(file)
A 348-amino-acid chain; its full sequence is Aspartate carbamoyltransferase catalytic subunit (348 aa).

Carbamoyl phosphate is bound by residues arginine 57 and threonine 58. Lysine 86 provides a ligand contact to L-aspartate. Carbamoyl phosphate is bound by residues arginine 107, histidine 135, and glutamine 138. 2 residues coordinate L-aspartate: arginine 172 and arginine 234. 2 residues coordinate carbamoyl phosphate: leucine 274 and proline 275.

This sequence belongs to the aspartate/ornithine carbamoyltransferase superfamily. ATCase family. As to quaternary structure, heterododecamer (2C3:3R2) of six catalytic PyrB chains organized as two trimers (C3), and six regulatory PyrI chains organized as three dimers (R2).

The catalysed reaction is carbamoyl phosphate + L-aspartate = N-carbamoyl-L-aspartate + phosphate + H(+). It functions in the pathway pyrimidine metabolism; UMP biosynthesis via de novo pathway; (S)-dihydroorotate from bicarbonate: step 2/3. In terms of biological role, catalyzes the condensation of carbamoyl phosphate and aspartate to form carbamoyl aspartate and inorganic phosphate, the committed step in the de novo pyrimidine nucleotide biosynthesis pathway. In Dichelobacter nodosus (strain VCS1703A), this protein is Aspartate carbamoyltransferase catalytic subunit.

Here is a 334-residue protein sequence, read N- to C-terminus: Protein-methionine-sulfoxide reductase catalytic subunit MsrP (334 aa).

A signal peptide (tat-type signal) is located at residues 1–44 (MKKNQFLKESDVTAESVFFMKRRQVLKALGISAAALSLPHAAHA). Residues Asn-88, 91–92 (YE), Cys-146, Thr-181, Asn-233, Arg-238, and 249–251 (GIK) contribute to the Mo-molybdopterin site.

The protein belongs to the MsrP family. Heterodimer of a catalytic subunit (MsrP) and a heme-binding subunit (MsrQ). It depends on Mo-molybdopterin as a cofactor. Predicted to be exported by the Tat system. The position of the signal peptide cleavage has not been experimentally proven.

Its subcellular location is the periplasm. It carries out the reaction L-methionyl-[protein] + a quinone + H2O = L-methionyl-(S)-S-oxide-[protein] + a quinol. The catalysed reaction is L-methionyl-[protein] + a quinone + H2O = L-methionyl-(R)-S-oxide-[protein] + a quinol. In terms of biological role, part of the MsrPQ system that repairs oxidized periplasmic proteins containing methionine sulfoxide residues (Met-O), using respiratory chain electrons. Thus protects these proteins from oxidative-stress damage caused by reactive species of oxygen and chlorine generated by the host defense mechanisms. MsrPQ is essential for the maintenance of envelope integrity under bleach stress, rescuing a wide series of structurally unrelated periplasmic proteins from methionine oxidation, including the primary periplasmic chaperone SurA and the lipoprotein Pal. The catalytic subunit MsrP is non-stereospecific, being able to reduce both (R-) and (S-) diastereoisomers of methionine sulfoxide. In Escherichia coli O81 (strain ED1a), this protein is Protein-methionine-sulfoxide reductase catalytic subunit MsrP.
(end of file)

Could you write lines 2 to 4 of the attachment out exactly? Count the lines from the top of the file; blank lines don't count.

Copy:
Carbamoyl phosphate is bound by residues arginine 57 and threonine 58. Lysine 86 provides a ligand contact to L-aspartate. Carbamoyl phosphate is bound by residues arginine 107, histidine 135, and glutamine 138. 2 residues coordinate L-aspartate: arginine 172 and arginine 234. 2 residues coordinate carbamoyl phosphate: leucine 274 and proline 275.

This sequence belongs to the aspartate/ornithine carbamoyltransferase superfamily. ATCase family. As to quaternary structure, heterododecamer (2C3:3R2) of six catalytic PyrB chains organized as two trimers (C3), and six regulatory PyrI chains organized as three dimers (R2).

The catalysed reaction is carbamoyl phosphate + L-aspartate = N-carbamoyl-L-aspartate + phosphate + H(+). It functions in the pathway pyrimidine metabolism; UMP biosynthesis via de novo pathway; (S)-dihydroorotate from bicarbonate: step 2/3. In terms of biological role, catalyzes the condensation of carbamoyl phosphate and aspartate to form carbamoyl aspartate and inorganic phosphate, the committed step in the de novo pyrimidine nucleotide biosynthesis pathway. In Dichelobacter nodosus (strain VCS1703A), this protein is Aspartate carbamoyltransferase catalytic subunit.